The Federal Communications Commission signed off on a report declaring that broadband is being deployed to all Americans in a "timely fashion." But not everyone agrees.
On Wednesday, the FCC voted 3-2 to certify a revised draft of its 2019 Broadband Deployment Report. The three Republicans on the FCC, Chairman Ajit Pai, Brendan Carr and Michael O'Rielly supported the conclusions of the report. But Democrats Jessica Rosenworcel and Geoffrey Starks dissented.
The FCC's annual report, mandated by Congress, is supposed to be used by the agency to help form policies and regulation to promote the deployment of broadband. In recent years, the conclusion of the report has become politicized, with Democrats and Republicans breaking along party lines. This is the second year that the Republican-led agency has determined that broadband is being deployed in a timely fashion. But the previous, Democratic administration didn't come to that conclusion.
The Democrats pointed to the millions of people still without access to high-speed broadband as the main reason to give the agency a failing grade. Rosenworcel said in her dissent that the number of people without broadband is still significant and more needs to be done to ensure they get connected.
"Today the @FCC released a report concluding that our #broadband job is done," Rosenworcel said in a tweet. "This will come as news to millions and millions of Americans who are stuck on the wrong side of the #digitaldivide."
The FCC's report found that the number of Americans without access to broadband speeds of at least 25 megabits per second decreased by more than 18 percent from 26.1 million Americans at the end of 2016 to 21.3 million Americans at the end of 2017.
Starks said in his dissent that the report "reaches the wrong conclusion," and that it painted a "rosy picture" of broadband deployment in the US that is "fundamentally at odds with reality."
Rosenworcel and Starks each criticized the flawed mapping methodology the agency currently uses for not getting an accurate picture of where broadband is and isn't.
The FCC builds its coverage maps using data that ISPs report twice a year in what's called Form 477. The biggest issue with this report is that it's based on census block reporting, which looks at the smallest geographic area used by the US Census Bureau. If service is available in one part of a census block, the entire block is considered to have broadband. In rural areas, that home may be the only place with internet service for miles around.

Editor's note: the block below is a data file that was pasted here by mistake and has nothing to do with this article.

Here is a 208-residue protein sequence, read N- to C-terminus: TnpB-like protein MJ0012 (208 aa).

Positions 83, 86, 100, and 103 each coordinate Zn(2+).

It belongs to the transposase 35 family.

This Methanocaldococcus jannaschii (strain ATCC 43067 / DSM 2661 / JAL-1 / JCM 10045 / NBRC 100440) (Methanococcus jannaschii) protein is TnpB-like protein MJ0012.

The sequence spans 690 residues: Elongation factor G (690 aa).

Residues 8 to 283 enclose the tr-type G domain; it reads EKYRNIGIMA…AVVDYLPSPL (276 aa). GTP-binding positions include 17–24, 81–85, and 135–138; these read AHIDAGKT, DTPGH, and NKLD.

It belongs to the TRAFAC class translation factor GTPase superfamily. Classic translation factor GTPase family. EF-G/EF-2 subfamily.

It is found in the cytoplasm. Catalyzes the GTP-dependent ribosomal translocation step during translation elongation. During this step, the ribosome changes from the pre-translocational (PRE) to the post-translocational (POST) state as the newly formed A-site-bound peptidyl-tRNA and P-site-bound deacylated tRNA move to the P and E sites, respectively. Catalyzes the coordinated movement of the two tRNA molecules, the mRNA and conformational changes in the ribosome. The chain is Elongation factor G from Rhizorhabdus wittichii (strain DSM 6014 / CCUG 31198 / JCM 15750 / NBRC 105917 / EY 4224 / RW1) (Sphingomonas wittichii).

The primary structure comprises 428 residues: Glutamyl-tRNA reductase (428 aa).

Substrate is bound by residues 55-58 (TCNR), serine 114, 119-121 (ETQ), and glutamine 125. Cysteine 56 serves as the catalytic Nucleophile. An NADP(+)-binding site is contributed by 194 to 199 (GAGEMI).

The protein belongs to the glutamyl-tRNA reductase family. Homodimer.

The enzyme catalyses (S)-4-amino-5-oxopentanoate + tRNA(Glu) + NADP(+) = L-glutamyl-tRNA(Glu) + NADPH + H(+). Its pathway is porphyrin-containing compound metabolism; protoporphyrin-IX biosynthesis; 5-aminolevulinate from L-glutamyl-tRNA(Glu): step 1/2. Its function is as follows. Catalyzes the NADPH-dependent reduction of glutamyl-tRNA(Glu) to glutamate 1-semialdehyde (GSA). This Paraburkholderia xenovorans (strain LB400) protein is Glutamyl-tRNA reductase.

The problem is well known, and the FCC is currently evaluating other methods for collecting more-accurate data.
"We need to stop relying on data we know is wrong," Rosenworcel said.
Republicans on the FCC agree that the maps need to be improved. And the agency is currently evaluating new processes. Still, Carr and O'Rielly said the data shows there's been significant progress made.
Carr pointed to the 40% increase in Internet speeds in the states and the US push toward 5G as signs the nation is making progress on its broadband goals. But he acknowledged that further efforts must be made.
"None of this is to say that our job at the FCC is done," Carr said. "As the report makes clear, far too many Americans remain unable to access high-speed broadband, and we have much more work left to do."
O'Rielly made a similar point in his statement. But he defended the report's conclusion.
"Our statutory mandate is not only to determine whether all Americans currently have access to advanced telecommunications capabilities," he said. "But also whether progress in deploying such services is proceeding at a reasonable and timely pace, and an affirmative response to the latter inquiry is completely consistent with the facts on the ground."
The FCC had released the revised draft of the report at the beginning of this month, after it was discovered that an earlier version of the report, released in February, included mistaken data from a broadband provider that had grossly overstated deployment data.
Starks said he was puzzled at how the Republican-led FCC could come to the same conclusions even after the mistake was corrected.
"It's incredible to me that an error this large -- approximately 62 million in overstated broadband connections -- didn't materially change the report," Starks said.